About eight million people in Ethiopia are in need of humanitarian assistance, largely as a consequence of internal conflict, international displacement, and recurrent natural hazards.? Intercommunal violence escalated dramatically in several regions throughout 2018, resulting in more than 1.3 million new displacements and increasing Ethiopia’s total IDP population to 2.4 million.? Ethiopia also hosts more than 900,000 refugees.? Over 99% of the refugees come from four neighbouring countries: South Sudan, Sudan, Somalia, and Eritrea, and most currently reside in camp settings.?

Humanitarian needs in Ethiopia are significantly impacted by recurrent natural hazards, in particular drought and flooding. Several consecutive years of drought in southern and southeastern Ethiopia have led to worsening food security and disrupted the livelihoods of hundreds of thousands of farmers and herders. Nearly all of Somali regional state, one of the regions most affected by food insecurity, is in IPC Phase 2 (Stressed) and IPC Phase 3 (Crisis).? Nationwide, approximately 7.88 million people continue to require emergency food assistance.?

INFORM measures Ethiopia's risk of humanitarian crisis and disaster as high at 6.9/10. Lack of coping capacity is of particular concern at 7.7/10.?

Latest Developments

26/05/2020: An outbreak of Dracunculiasis (Guinea worm disease) was reported in Gog district of Ethiopia's Gambella region. Seven cases were reported (no fatalities). Spread of the parasitic disease through contaminated drinking water sources is increasing the risk of more infections. Rural and isolated communities are most vulnerable because they lack safe water sources, are hard to reach, and have large refugee influxes. Regular cross-border movements between Ethiopia and South Sudan creates risk of international spread. The Ethiopian Dracunculiasis Eradication Program (EDAP) and the WHO are providing emergency assistance and education on disease prevention.?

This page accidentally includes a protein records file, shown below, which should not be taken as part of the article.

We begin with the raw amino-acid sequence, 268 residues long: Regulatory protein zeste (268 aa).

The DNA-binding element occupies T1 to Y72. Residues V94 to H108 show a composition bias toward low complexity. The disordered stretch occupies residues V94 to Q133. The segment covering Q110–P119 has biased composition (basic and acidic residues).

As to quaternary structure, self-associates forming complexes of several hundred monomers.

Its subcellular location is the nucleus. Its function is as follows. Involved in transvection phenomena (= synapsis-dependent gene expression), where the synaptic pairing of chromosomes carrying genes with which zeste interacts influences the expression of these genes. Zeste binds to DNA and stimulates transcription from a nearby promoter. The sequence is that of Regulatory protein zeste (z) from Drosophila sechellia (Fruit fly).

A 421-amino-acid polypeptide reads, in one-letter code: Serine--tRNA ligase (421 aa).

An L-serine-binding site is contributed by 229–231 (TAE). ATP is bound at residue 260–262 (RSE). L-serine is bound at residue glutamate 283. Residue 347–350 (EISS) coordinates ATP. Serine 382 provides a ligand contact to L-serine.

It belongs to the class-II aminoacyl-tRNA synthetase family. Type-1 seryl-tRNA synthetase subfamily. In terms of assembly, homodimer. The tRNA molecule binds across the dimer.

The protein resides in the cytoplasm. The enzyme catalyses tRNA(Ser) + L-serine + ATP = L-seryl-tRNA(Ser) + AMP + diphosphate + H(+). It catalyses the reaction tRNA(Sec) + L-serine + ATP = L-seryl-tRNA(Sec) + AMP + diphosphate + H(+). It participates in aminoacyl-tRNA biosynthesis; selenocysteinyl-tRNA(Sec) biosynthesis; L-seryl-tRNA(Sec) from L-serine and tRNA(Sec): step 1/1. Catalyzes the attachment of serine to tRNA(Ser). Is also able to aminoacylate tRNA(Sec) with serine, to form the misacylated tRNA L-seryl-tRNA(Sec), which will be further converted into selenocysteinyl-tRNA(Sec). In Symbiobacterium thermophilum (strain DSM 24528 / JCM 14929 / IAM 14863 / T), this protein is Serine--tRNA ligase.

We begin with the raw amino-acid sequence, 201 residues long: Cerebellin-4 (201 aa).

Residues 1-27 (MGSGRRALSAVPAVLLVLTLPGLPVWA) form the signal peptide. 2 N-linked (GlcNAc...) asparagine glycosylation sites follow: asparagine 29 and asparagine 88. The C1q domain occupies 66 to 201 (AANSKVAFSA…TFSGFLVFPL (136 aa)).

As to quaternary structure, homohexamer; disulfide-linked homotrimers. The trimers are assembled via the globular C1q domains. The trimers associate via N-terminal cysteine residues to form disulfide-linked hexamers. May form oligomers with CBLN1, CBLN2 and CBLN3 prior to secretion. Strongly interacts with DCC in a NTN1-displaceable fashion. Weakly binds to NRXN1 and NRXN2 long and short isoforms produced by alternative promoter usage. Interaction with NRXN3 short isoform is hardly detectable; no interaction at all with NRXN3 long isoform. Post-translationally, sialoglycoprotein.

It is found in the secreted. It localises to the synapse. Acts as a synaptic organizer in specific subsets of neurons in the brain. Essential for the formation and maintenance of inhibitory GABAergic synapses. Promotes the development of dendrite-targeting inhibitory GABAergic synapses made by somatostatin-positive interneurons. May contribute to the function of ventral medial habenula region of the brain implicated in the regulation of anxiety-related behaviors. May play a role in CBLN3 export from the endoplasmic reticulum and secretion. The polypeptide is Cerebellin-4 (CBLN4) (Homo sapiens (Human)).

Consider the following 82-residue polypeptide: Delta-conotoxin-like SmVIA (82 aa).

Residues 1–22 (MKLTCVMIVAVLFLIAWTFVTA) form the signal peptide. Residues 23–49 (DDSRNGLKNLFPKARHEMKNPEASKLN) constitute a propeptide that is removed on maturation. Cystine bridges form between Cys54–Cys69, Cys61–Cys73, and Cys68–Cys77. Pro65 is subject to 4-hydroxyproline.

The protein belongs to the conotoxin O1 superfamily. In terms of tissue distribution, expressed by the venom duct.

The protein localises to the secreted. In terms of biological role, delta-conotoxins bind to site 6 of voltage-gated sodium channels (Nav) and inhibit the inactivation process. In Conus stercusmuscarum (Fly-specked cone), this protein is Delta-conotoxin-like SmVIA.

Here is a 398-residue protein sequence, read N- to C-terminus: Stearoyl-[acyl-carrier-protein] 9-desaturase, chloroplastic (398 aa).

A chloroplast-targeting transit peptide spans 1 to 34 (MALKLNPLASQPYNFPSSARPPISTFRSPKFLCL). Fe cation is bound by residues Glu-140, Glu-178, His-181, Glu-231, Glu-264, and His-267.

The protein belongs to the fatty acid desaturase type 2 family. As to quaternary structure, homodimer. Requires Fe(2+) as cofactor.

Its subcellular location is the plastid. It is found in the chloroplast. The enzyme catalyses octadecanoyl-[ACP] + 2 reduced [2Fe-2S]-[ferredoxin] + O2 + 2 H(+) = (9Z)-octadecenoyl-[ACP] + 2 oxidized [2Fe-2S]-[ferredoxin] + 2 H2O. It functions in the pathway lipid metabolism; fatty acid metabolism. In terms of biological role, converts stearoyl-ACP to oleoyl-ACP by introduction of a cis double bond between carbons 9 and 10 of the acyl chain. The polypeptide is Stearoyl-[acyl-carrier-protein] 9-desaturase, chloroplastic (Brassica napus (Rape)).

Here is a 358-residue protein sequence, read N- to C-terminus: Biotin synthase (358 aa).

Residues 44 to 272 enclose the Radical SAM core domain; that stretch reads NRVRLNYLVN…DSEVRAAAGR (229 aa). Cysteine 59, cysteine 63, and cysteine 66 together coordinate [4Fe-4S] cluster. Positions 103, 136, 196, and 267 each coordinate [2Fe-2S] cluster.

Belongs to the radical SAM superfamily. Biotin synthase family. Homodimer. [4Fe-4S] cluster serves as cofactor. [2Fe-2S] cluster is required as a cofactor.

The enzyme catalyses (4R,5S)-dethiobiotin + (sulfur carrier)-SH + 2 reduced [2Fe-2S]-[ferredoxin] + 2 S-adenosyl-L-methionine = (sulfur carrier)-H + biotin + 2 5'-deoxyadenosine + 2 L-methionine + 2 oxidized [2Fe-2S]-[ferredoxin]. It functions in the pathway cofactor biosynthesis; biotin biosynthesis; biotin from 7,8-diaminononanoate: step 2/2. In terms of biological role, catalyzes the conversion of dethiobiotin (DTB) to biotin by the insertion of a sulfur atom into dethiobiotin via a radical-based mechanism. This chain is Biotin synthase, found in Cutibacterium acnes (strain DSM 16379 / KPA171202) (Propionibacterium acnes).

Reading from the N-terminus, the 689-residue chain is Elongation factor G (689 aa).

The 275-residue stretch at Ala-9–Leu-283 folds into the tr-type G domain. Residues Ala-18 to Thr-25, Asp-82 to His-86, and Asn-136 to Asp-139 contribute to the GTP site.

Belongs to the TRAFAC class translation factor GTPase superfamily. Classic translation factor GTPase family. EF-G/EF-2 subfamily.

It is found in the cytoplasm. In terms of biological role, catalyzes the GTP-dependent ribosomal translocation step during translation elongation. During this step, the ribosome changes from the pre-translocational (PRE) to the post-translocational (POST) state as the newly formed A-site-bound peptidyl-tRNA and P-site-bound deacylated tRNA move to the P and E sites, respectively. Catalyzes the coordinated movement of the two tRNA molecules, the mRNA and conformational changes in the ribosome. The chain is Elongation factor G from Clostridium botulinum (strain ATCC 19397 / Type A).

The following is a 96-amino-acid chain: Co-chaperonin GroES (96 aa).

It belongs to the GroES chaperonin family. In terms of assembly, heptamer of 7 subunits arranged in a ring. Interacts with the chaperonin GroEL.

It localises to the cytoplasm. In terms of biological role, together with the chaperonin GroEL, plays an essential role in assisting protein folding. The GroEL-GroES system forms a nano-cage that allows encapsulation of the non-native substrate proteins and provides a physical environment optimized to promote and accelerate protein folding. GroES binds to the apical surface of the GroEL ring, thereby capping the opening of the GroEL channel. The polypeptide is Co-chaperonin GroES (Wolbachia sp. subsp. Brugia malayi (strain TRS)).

07/05/2020: Heavy rains beginning in April resulted in flash floods, landslides and severe infrastructure damage across countries in East Africa. In Ethiopia, rains began on 24 April and resulted in landslides. Flooding mostly affected Dire Dawa, Jinka town, Afar Erer, Sitti, Nogob, Korahe, and the zones of Gamo, Halaba, Silite and Basketo. A river in Jinka town overflowed, destroying livestock, land, and infrastructure, while the main bridges in Hudet, Negalle, Mubarak and Filtu were destroyed. Twelve fatalities were reported, with 219,000 people affected overall, including 107,000 internally displaced.? In Djibouti, widespread flash flooding affected Djibouti city, Balbala town, the regions of Arta, Ali Sabieh, and the Ali Addeh refugee village. The most affected neighbourhoods were Ambouli, Damerjog, Boulaos, Chebelley, Einguela, Iskoutir, Quartiers 1- 4, Arhiba and PK20. A COVID-19 testing facility in Bouffard hospital (Djibouti city) was flooded, disrupting testing and other health services. Over 110,000 people including refugees residing in rural and urban areas, migrants, and host communities have been affected, with eight fatalities recorded.?

ACAPS' team is daily monitoring the impact of COVID-19. Find more information related to the outbreak here.

Key Figures

Total population
People displaced
People in Need
Severe humanitarian conditions - Level 4
Key figures are for the entire response and are not CCCM-specific.

INFORM Global Crisis Severity Index

Crisis Severity: 3.9

Impact: 3.5

Humanitarian Conditions: 4.5

Complexity: 3.3

Access Constraints: 3

The above scale is from 0 (Very low) to 5 (Very high)
Information courtesy of ACAPS.
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HDX datasets

15 Common Operating Datasets or CCCM-tagged datsets are on the Humanitarian Data Exchange: